The sister of a 9-year-old girl killed in the Uvalde school massacre tearfully pleaded with Texas lawmakers on Thursday to pass a gun safety bill.
“I’m begging you guys to do something,” said Jazmine Cazares, whose younger sister Jacklyn was one of 19 children and two teachers shot dead at Robb Elementary School on May 24.
“The people who were supposed to protect her at school didn’t,” Cazares, 17, sobs. “They failed.”
Cazares, who appeared before a committee of lawmakers investigating how to prevent future mass shootings, pushed for the state to pass background checks and “red flag laws” to keep firearms out of the hands of unbalanced people.
She said 18-year-old shooter Salvador Ramos — a loner who was bullied for a speech impediment and who showed signs of declining mental health after a recent suspension — was able to get his hands on a semi-automatic weapon too quickly.
“A few days after he turned 18, he bought an AR-15 and hundreds of rounds of ammunition,” she said.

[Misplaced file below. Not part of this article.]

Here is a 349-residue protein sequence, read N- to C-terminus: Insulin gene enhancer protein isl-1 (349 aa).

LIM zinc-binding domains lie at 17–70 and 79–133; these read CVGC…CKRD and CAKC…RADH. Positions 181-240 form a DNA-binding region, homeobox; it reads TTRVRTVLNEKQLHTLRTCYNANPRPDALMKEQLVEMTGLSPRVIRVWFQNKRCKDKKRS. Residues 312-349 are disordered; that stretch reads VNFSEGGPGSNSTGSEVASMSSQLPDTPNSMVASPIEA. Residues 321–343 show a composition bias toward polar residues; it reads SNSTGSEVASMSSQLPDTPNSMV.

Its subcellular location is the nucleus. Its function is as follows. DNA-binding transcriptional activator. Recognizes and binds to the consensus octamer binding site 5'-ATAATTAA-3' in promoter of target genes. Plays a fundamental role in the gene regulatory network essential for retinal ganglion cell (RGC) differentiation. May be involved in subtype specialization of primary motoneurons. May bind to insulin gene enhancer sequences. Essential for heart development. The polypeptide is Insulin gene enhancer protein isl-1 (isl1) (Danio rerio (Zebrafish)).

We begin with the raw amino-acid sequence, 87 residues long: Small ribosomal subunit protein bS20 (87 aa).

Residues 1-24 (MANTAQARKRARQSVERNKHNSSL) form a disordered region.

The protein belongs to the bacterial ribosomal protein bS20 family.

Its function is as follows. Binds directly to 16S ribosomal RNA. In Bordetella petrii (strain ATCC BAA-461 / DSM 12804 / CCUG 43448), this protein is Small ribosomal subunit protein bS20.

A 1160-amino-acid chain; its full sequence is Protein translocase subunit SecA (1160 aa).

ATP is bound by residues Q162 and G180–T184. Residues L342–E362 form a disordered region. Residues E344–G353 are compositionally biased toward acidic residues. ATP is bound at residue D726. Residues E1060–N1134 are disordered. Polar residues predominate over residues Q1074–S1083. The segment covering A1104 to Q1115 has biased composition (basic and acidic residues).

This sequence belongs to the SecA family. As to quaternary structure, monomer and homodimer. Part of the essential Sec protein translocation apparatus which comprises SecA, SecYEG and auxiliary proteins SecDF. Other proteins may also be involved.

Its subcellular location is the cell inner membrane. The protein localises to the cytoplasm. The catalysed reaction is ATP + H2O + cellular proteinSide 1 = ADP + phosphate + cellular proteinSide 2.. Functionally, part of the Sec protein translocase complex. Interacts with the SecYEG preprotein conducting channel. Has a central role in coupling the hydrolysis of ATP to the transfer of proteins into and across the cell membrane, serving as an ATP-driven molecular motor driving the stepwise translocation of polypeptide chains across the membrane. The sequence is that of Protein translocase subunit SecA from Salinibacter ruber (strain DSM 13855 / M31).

Cazares also criticized the school district and police, who remained inactive for almost 80 minutes while Ramos killed children in the classroom, for lack of preparation for the attack.
One of the school’s security measures, she said, included calling on teachers to lock their doors, but some educators were unable to do so.
“How [is that possible] when some of those classroom doors didn’t lock? she said.
Cazares’ emotional testimony came the same day that the Supreme Court announced a ruling that would greatly expand gun rights, saying that Americans have the right to carry firearms in public.
Jacqueline loved to sing and dance and dreamed of going to Paris when she graduated, Cazares told the committee.
“She was one of the sweetest souls anyone has ever met,” the teen said.
Over the past decade, the Republican-controlled Texas legislature has put an end to gun restrictions, even as the state has suffered a spate of mass shootings that have killed more than 85 people in the past five years.
Delays and errors in law enforcement response during the Uvalde mass shooting are the focus of federal, state and local investigations.
The head of the Texas State Police this week called it a “terrible failure,” adding that law enforcement’s response contradicted everything he had learned since the 1999 Columbine High School mass shooting.
With mail wires